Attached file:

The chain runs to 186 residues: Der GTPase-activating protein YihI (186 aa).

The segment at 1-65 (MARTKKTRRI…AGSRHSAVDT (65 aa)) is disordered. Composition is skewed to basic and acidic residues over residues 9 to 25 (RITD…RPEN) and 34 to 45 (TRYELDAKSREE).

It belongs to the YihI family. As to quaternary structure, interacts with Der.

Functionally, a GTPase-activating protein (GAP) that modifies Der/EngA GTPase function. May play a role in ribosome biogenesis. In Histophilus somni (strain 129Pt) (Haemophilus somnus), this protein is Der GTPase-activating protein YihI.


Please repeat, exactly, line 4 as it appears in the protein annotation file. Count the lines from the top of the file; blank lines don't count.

Functionally, a GTPase-activating protein (GAP) that modifies Der/EngA GTPase function. May play a role in ribosome biogenesis. In Histophilus somni (strain 129Pt) (Haemophilus somnus), this protein is Der GTPase-activating protein YihI.